The way Chris explains it on his web site is elegant. The goal of a football match is to win, to earn three points. In order to do that you have to score goals. But in order to score goals, you have to create shots. Shots that are on target. And in order to create shots, you have to have penetrative possession. And in order to have penetration, you have to have possession of the ball and move the ball toward the opposition’s goal! In JPG format his theory looks like this:
Possession is 50% in football. Forget the possession numbers you see all the time, each team will have an equal number of possessions in a game. Some possessions may be longer than others but even a team like Arsenal eventually concede the ball.
Ball retention, on the other hand, averages about 79% in the Premier League. And from there, 25% of that 79% pass completion rate are passes which create goal scoring opportunities. Only 15% of those 25% passes in the opposition final third result in shots, 32% of shots in the Premier League are on frame, and 32% of those shots on goal are scored.
This is how a coach would look at the game, this is how a coach does look at the game, Chris Gluck is a coach and has coached at many levels of football throughout his life. So, it’s no surprise that Chris created a tool which measures more than just expected goals.
Just to put this philosophy another way, the point of offense in a football match is to (this is a quote from his site, linked above):
- Gain possession of the ball
- Move the ball
- Penetrate the opponent’s defending final third
- Generate a shot taken
- That ends up on target and,
- Gets past the keeper
In order to measure those things, Chris looks at the following measurable events (again, this is a quote from his site):
- Possession percentage
- Passing Accuracy across the Entire Pitch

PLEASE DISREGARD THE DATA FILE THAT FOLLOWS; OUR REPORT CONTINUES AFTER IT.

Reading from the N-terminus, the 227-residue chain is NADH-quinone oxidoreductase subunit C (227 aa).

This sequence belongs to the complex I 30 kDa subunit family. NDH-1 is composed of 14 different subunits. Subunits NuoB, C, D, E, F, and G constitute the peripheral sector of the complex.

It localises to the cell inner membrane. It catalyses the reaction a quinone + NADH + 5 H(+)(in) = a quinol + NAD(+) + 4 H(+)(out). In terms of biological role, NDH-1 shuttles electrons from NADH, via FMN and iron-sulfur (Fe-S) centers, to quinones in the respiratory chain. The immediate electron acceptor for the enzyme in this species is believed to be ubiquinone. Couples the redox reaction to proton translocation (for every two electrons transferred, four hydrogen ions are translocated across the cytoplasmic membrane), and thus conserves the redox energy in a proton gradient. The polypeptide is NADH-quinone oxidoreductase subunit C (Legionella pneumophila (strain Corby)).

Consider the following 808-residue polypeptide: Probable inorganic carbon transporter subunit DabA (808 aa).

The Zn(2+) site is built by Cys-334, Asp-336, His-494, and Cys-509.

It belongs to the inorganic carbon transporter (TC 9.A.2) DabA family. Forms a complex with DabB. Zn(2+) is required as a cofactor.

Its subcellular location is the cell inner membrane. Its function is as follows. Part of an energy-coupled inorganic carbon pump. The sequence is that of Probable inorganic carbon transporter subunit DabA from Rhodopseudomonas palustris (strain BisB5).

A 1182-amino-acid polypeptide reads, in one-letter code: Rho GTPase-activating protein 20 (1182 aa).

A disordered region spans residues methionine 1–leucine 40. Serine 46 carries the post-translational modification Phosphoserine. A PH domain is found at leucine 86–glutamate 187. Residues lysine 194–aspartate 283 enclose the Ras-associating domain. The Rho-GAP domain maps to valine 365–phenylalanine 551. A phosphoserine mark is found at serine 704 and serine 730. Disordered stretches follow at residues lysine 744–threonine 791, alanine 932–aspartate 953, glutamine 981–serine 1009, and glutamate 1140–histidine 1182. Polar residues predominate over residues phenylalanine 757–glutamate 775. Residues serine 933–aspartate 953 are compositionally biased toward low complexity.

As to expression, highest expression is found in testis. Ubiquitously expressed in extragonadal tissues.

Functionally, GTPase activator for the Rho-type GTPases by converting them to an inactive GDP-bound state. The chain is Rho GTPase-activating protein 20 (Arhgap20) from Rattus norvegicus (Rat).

- Passing Percentage within and into the Opponents Final Third compared to overall possession (i.e. = Penetration)
- Shots Taken per Percentage of Penetration
- Shots on Goal per Shots Taken
- Goals Scored per Shots on Goal
But that’s only half the game. The other half of the game is limiting the opposition’s ability to do all of those things to you!
And if you take those two metrics together, his Attacking Possession With Purpose Index (APWP) and his Defending Possession With Purpose (DPWP) together you can form a Composite Possession With Purpose index and that index has an R² value after week 21 in the English Premier League of…. wait for it… .92.
That is absurdly accurate and along with his body of work so far a major reason why he was asked to present at the World Conference on Science and Soccer. Now, before you run off and try to create your own index using this idea, you should be aware that Chris retains Copyright and PWP is Trademarked. Ok? Don’t be a douche.
Chris created a composite index of the English Premier League for an article he wrote just yesterday.
As you can see, his index matches very closely to the League table. There are two teams (Chelsea and City) who have pulled away from the pack with regards to their ability relative to the League average. Below those two teams are a group of three (MUFC, Soton, and Arsenal) who are fighting for third and fourth place respectively.
Looking at just offense, we see why Arsenal are second on the “expected goals” table: Arsenal are very strong offensive team.
Remember, this is measuring pass success rate, pass success rate in the final third, the ratio of shots generated by those final third passes, the rate of shots on goal, and the goals scored. By those measures, Arsenal are easily right up there with teams like Man City and Chelsea.
The problem at Arsenal is defense.
As we know from watching matches this year The Arsenal are struggling with team defense. It’s something that Naveen has pointed out several times in his tactics column and a fact that shows up here in Chris Gluck’s DPWP index which has Arsenal with only the 8th best defense in the league.
Take the two metrics together and you can see why Arsenal are in 5th place: their offense is good enough for 3rd but their defense is bad enough for 8th. Possession With Purpose isn’t just looking at shot ratios, it isn’t just looking at shot locations, it is looking at all of the qualities that go into attack and defense. When we do that, we see that Arsenal are about exactly where they should be in the League table, 5th, because their defense isn’t stopping the opposition from getting penetrative passes, shots on target, and scoring goals.
I quite like the Possession With Purpose index. It’s accurate. Crazy accurate. And it uses the game’s most vital stats while eschewing the less important stats that people tend to think are important but aren’t. That’s a topic we will cover a bit tomorrow.
Follow Chris Gluck on twitter @chrisgluckpwp
Chris hosts his own web site possessionwithpurpose.com and also writes for the Columbian and Stumptown Footy on SBNation.
All words from his site are COPYRIGHT, All Rights Reserved. PWP – Trademark